Since the screws are so small, any heat transmitted isreadily dissipated by the bottom wall 20. Therefore the assembly 6, and more particularly the handle 15, does not become too hot to handle with the fingers when it is desired to reconve'rt the projector to motion picture operation.
To further reduce the size of the light beam leaving aperture 18 of assembly 6 and the attendant heat of the beam, the side wall 16 is provided with an opening 28 into which a second heat wall 2% may be inserted. The wall 29 is provided with an aperture 30 which aligns with apertures 27 and 18 when the wall is fully inserted into assembly 6 between front wall 17 and the heat wall 19. Aperture 30 is of considerably smaller diameter than aperture 27 and hence less light and heat will be directed forwardly from assemly 6. Heat wall 2) is preferably of the same high heat absorbing material as the wall 19.
To control the actual size and shape of the light beam in a projector the light aperture assembly 7 is provided between the film guide assembly 8 and the lens assembly 9. The assembly 7 is clearly shown in Figures 6, 7, 8 and 9 of the drawings. The assembly 7 includes a plate 31 which is provided with an integral hub 32 having bores 33 and 34 therethrough to receive mounting studs (not shown) of the projector which normally carry the removable film trap. The plate 31 is further provided with a relatively large aperture 35 and a longitudinal guide channel 36. Slidably received in channel 36 is an aperture plate changer 37 which is retained in channel 36 by spring clips 33 secured by screws 39 to plate 31.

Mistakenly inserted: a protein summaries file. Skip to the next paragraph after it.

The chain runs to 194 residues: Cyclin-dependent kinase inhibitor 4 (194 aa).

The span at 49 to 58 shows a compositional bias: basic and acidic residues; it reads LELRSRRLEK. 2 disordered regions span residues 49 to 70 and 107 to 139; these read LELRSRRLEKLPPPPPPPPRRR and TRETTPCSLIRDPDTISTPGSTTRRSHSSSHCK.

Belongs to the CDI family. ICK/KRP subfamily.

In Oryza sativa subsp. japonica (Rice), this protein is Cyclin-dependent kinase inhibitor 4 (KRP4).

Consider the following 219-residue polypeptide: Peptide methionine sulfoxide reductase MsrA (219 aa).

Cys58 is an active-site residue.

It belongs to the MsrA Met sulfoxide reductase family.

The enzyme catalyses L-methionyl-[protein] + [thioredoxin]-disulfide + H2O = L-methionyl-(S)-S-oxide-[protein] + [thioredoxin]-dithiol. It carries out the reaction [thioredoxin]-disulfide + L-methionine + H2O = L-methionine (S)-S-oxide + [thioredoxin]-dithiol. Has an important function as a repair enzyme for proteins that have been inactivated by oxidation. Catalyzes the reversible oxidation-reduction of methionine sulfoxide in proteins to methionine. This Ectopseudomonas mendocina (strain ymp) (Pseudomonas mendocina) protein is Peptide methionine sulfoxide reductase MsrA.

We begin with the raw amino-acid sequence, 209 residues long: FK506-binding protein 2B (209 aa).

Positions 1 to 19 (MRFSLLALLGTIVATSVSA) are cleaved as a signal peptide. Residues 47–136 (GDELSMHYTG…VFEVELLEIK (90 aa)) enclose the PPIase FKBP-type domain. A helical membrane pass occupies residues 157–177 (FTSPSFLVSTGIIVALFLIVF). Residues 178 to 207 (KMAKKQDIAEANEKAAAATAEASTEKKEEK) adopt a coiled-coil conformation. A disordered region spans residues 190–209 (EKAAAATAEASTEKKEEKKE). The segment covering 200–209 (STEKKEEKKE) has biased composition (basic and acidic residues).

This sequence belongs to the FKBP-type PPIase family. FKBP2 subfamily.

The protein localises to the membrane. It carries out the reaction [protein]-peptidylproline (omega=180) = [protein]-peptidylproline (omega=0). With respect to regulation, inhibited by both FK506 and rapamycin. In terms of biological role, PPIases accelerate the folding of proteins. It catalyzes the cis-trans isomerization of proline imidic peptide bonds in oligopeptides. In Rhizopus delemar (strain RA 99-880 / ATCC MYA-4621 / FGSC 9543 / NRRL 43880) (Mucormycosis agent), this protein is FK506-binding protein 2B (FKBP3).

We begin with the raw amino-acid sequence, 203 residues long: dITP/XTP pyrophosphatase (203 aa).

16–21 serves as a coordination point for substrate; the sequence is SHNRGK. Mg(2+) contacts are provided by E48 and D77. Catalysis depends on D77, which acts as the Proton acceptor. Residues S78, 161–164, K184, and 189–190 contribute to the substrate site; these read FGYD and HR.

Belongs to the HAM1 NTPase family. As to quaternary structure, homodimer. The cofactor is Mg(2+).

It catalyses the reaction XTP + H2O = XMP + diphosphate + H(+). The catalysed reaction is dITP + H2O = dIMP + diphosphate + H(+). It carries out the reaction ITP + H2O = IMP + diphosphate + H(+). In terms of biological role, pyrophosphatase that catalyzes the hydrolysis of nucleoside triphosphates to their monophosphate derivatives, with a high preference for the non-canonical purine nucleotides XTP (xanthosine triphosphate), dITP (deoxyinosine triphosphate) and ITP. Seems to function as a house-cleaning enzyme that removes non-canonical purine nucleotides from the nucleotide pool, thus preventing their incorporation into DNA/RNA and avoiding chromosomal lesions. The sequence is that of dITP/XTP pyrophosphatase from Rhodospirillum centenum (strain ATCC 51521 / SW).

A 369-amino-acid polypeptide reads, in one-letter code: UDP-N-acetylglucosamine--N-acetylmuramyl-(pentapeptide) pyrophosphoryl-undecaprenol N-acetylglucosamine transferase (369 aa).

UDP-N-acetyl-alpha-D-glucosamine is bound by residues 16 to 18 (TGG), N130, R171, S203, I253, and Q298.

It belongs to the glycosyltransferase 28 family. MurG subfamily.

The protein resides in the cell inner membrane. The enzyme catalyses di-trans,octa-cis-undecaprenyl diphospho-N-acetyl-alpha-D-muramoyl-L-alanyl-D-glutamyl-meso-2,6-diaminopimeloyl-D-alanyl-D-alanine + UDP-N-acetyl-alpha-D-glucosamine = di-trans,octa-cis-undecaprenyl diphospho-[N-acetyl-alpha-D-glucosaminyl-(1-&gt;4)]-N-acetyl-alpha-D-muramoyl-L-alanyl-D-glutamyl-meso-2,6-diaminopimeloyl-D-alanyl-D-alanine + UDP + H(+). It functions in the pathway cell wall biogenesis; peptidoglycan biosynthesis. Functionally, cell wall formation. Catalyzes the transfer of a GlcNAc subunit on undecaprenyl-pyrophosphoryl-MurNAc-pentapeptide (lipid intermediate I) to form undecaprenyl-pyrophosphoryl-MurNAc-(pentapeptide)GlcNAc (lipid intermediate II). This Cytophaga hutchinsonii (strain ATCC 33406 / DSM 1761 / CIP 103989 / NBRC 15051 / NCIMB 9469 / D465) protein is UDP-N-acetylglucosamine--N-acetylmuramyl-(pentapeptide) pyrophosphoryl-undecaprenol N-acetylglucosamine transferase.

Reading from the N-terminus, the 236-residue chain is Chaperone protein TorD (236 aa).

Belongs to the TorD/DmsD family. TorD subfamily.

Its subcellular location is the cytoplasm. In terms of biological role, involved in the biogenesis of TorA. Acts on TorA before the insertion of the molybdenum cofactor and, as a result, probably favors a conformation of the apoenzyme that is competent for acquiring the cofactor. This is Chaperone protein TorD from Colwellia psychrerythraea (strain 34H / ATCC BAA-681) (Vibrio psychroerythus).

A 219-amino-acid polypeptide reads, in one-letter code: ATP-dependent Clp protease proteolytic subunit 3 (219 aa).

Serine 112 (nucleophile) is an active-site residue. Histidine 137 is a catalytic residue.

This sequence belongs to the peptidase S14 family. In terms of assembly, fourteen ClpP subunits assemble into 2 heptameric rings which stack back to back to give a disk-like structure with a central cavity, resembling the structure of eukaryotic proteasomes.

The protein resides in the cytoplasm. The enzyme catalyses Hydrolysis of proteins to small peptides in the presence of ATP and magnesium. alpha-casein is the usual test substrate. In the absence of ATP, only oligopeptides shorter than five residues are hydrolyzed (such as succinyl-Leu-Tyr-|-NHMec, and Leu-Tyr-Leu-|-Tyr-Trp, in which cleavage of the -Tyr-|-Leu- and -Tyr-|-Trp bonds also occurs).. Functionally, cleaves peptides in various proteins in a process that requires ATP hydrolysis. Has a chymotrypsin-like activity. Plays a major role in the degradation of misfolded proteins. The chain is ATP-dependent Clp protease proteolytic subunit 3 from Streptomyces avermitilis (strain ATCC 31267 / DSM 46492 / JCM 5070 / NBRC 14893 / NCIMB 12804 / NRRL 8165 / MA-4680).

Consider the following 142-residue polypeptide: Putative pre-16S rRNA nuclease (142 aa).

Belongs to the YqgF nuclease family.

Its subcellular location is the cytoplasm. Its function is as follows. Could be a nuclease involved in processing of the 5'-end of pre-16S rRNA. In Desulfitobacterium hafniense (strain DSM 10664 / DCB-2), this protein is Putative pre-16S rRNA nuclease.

To prevent the changer from leaving the channel 36 lengthwise of the plate 31 screws 40 and 41 are screwed into the plate 31, one at either end, with their heads overlapping the channel 36. Obviously there are many possible structural variations which could be utilized to do this job.
The changer 37 consists of a base portion 4-2 which rides flush with channel 36 and a raised portion 43. The raised portion 43 is cutaway at 44 to provide for the reception of on operating handle 45 which is secured to the changer 37 by screws 4-6. The raised portion 43 of changer 37 is further cutaway at 47 and 48 for the reception of aperture slides 49 and St). The slides 49 and 50 are removably held in position on changer 37 by spring clips 51, 52 and 53. It is thus seen that the changer 37 is free to move in channel 36 against the friction of the channel and the spring clips 38 so that either aperture 54 or 55 provided in the base portion 42 may be maintained in alignment with aperture 35 in plate 31. Apertures 54 and 55 are centrally aligned with respect to the cutaway sections 47 and 48 of the changer 37. The changer 37 is of such a length that either end thereof will abut a screw 4G or 41 when either the aperture 54 or 55 is aligned with aperture 35 in the plate 31.